Finally! - An accredited installer scheme that deliversfor Netcomms Europe by Mike Gilmore, Standards Director
The “IT” world has repeatedly tried to develop an effective Approved Installer scheme. It would appear that the Fibreoptic Industry Association has finally managed to create a scheme which has attracted a substantial percentage of its members to register as Accredited Installers, has obtained supply chain endorsement and is now being referenced in contract documentation. This article summarises the requirements of the scheme and the opportunities offered by it – following the first anniversary of its operation in June 2014.
For as long as I can remember, trade associations have initiated, advertised and funded schemes that have “withered on the vine”. The Fibreoptic Industry Association had produced at least two versions of their Approved Installer Scheme which failed to attain critical mass and therefore were of no value to clients with the result that most Approved Installers failed to renew their approval in subsequent years.
By comparison, the FIA Accredited Installer Scheme – initiated in early 2013 and fully operational by June of that year – has been incredibly successful. Almost 25% of the 103 FIA members who quote “Installation” as their primary activity are now registered under the scheme. Equally importantly, all those registered for the first year have retained their accreditation for the second year and the number of Accredited Installers continues to grow on a monthly basis.
So what has introduced this different level of impetus to this scheme where so many others have failed? It is true that supply chain endorsement has helped. Alan Bullen, the responsible FIA Director, has worked hard to obtain that endorsement and the recognition of the scheme in client’s contract documentation is also very much a reflection of his hard work. That being said, there is a huge amount of chicken-and-egg involved i.e. installers are not going to join a scheme that clients don’t recognise and client aren’t going to recognise a scheme with only a small number of accredited companies.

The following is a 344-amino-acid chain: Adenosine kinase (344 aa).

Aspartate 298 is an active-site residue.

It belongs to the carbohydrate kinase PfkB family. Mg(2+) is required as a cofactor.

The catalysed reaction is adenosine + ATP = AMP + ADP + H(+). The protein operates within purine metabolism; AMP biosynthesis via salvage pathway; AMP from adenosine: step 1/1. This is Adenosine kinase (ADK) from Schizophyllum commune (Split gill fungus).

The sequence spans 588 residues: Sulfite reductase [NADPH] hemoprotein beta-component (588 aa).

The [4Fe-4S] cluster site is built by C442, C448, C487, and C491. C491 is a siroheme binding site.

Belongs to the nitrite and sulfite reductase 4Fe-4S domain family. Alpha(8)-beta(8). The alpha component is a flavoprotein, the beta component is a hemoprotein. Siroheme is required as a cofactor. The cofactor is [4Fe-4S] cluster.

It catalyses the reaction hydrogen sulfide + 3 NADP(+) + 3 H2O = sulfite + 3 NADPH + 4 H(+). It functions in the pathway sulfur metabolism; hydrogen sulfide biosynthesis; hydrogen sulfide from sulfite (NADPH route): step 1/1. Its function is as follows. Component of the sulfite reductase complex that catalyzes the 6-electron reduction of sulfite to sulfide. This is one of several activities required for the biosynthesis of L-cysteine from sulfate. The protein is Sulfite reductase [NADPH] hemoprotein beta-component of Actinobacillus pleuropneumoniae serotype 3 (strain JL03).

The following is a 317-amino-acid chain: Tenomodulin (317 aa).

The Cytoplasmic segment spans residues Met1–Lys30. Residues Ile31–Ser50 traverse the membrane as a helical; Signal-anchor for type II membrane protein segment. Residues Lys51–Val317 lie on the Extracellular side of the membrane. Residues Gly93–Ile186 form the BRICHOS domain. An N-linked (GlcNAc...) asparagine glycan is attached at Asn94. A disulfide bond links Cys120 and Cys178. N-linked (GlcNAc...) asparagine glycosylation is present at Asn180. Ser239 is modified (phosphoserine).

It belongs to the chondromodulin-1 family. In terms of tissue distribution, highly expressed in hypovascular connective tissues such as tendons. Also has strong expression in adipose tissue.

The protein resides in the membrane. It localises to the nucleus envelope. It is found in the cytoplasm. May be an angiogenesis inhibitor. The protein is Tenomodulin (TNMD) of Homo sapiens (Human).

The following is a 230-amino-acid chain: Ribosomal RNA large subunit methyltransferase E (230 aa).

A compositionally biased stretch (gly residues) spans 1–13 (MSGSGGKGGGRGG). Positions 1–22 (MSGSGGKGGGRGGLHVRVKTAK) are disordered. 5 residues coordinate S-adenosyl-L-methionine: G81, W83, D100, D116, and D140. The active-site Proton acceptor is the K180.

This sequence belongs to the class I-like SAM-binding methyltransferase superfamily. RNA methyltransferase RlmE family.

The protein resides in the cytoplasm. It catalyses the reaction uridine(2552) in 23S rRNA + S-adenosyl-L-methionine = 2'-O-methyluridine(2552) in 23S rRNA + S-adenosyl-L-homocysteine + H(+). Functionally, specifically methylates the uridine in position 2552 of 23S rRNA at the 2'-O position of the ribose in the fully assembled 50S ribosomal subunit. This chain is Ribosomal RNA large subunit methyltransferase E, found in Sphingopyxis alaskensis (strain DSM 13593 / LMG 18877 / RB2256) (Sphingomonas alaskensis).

So there has to be something else that encouraged the initial uptake of the scheme ….. and that has been the demand for low cost “continuing professional development” as part of the obligation of Accredited Installers to commit to regular attendance at quarterly seminars provided at low cost, essentially free-of-charge, by the FIA.
Each quarter, the FIA provides two seminars addressing different aspects of installation quality assurance and technical expertise. By attending these seminars, Accredited Installers obtain a drip-feed of good practice, they learn to navigate around the FIA web-site to obtain the correct technical documentation related to specific aspects of installation and… most importantly, they have a direct interaction with FIA Directors in installation, technical and standard development roles. That interaction empowers the installers to ask questions and highlight areas which may require further explanation in the form of FIA White Papers and similar documents. Accredited Installers have their own private area of the FIA web-site where any documents created in response to their needs are stored.
In the coming year the FIA Installation Directorate is developing its external installations content including its all- important inter-relationship with the “civils” world. This will extend the type of information we can provide at the AIS seminars.
The AIS is part of the FIA Risk Reduction Programme umbrella under which the FIA believes that reduction of risk is the prime quality assurance driver for installations of cabling – minimising the probability of complaints and litigation – because if installers minimise the levels of risk to themselves then they also minimise the risk to their customers and vice versa. The obligated commitment of the Accredited Installer to increase their skill-sets and quality assurance controls should be reflected in a reduction in risk to their clients.
In response, the FIA Arbitration Scheme is offered to Accredited Installers and their clients free of charge and without prejudice in situations where one or the other is unhappy with an installation outcome. This offers both parties a cost-effective way of obtaining a resolution without the need to “get legal” with all the costs that such a process involves.
The FIA AIS provides a good model for “non-fibre” installations but unfortunately there is no effective industry association addressing that part of the market. As a result, and in recognition of the fact that most installers undertake IT installations of both copper and optical media, the FIA attempts to provide information that is general in scope, particular in relation to installation quality assurance. So being an Accredited Installer under the FIA scheme is also a good predictor of their commitment to installation skills and procedures in other technology areas.
If you want to know more go to www.fia-online.co.uk/eais01.htm and learn about the scheme both from the installers viewpoint and also that of the client. A current list of Accredited Installer is available at www.fia-online.co.uk/eais01-05.htm.